Re: [gardeners] Re: Canning Jalapenos

George Shirley (
Sun, 28 Mar 1999 21:24:56 -0600

"David G. Smith" wrote:

> George wrote:
> >Some folks still advocate boiling home canned food for 10 minutes before
> eating.
> >Personally I think it's foolish IF you follow good procedures. Home
> canning ain't
> >for sissies.
> >
> My in-laws got some home-canned things from people they knew and gave us
> some.  One is pickled watermelon rind (I think, I didn't try it yet), in a
> regular pint canning jar.  The other is blackberry jam in a jar that looks
> like it originally had gravy in it -- the lid says "Heat and Serve".  My
> grandmother and her sister re-used jars like that, but I hadn't seen anyone
> do it lately.  Looks like they've used this one more than once!  I was a
> little hesitant to eat it but I do like blackberry jam.  It's a third gone,
> and I'm as OK as ever.  (No boiling, either.)
> David Smith

There are some hazards in using jars that are not for home canning. Poisoning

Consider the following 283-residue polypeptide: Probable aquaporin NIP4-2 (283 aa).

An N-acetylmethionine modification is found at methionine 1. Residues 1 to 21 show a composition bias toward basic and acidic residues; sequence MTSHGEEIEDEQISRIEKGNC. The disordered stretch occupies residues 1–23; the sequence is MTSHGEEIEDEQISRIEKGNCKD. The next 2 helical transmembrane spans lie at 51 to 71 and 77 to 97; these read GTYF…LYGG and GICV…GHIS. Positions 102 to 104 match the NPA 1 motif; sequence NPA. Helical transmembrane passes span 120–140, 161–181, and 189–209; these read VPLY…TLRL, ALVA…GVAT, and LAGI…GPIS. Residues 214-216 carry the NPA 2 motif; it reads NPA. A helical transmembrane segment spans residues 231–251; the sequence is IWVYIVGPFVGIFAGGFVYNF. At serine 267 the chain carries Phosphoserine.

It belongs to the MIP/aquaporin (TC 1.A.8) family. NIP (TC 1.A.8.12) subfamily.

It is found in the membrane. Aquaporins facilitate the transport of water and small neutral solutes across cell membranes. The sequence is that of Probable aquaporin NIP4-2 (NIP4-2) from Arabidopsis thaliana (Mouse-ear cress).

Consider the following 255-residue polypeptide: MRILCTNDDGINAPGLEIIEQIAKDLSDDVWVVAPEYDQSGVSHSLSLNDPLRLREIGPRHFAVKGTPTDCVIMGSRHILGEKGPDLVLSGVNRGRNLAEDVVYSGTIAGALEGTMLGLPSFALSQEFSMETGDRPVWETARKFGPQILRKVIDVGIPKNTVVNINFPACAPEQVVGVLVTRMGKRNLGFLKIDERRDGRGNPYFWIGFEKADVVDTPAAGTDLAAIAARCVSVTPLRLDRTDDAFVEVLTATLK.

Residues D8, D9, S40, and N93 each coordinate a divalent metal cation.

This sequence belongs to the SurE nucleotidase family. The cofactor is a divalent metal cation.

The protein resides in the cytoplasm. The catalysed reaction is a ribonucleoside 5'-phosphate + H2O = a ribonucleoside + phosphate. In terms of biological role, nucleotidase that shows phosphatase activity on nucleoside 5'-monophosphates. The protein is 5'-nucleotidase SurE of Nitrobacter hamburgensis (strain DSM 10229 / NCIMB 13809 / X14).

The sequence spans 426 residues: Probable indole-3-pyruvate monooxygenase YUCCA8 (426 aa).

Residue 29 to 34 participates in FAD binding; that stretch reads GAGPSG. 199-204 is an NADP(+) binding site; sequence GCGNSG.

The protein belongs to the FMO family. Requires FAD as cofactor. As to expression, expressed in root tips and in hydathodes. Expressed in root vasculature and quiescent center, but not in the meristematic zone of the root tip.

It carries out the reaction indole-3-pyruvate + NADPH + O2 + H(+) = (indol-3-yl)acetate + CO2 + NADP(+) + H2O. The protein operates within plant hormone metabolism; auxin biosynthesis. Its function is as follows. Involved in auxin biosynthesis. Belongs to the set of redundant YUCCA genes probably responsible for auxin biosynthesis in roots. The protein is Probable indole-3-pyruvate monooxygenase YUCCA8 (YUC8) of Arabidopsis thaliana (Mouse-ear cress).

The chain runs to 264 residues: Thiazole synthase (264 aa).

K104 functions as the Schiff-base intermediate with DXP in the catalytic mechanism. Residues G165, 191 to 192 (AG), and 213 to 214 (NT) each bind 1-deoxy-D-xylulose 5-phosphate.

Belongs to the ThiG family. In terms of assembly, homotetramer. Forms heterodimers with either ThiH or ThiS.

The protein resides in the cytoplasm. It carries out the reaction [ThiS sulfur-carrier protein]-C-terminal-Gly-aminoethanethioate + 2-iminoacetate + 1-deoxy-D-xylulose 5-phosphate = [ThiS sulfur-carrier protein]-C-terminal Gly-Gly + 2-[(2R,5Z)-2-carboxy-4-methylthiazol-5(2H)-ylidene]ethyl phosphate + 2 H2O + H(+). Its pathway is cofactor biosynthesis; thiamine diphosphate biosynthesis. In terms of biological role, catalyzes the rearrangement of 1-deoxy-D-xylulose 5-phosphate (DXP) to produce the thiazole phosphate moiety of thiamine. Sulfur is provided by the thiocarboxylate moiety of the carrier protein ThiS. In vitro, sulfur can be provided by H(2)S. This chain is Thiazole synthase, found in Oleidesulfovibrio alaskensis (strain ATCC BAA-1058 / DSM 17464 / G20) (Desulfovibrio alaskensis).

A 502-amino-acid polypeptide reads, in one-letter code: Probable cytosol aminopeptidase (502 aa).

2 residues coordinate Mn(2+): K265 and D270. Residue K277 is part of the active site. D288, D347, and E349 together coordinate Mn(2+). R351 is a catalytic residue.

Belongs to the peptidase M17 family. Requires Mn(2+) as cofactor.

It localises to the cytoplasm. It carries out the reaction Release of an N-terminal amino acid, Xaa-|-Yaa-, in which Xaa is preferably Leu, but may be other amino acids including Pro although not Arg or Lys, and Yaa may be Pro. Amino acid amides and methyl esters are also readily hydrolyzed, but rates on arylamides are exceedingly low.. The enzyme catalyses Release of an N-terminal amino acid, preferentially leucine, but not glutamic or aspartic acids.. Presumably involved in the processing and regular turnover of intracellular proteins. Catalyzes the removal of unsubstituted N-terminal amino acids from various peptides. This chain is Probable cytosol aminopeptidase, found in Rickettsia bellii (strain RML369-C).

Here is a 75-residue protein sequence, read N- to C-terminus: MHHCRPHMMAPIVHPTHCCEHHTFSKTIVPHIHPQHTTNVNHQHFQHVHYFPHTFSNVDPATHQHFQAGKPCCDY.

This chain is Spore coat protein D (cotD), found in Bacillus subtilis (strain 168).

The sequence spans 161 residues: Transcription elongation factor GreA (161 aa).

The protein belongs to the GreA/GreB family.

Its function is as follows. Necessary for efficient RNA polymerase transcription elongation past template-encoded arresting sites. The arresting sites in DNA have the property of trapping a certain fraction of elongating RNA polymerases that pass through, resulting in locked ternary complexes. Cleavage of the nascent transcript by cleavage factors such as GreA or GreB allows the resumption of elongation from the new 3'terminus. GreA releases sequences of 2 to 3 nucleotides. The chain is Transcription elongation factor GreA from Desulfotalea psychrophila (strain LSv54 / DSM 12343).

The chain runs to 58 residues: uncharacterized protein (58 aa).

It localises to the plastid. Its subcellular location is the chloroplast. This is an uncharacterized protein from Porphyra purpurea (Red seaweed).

isn't usually one of them though. The hazard is that mayonaise, jelly, etc jars
are meant for one time use and are usually of thinner glass than a "Mason" jar.
Some of the ready-to-eat spaghetti sauces are in "real" canning jars, most
particularly Classico and, I believe, Five Brothers. Another problem with mayo
jars and such is that the lid ridges aren't made for canning jar lids and rings
so you don't get a good seal. Your "heat and serve" jar is probably made of
heavier glass since it is meant to be heated. You can also usually tell if
jellies and jams have gone "off" whereas it's a bit tricker with green beans,
carrots and such veggies. I've had green beans that were properly prepared,
properly pressure canned, and properly stored that went bad. Soon as I popped
the lid I could smell them, think maybe the lid didn't seal all the way around.
There's risk in everything you do and thank goodness there is or I wouldn't be
able to make a living as a safety consultant. <VBG>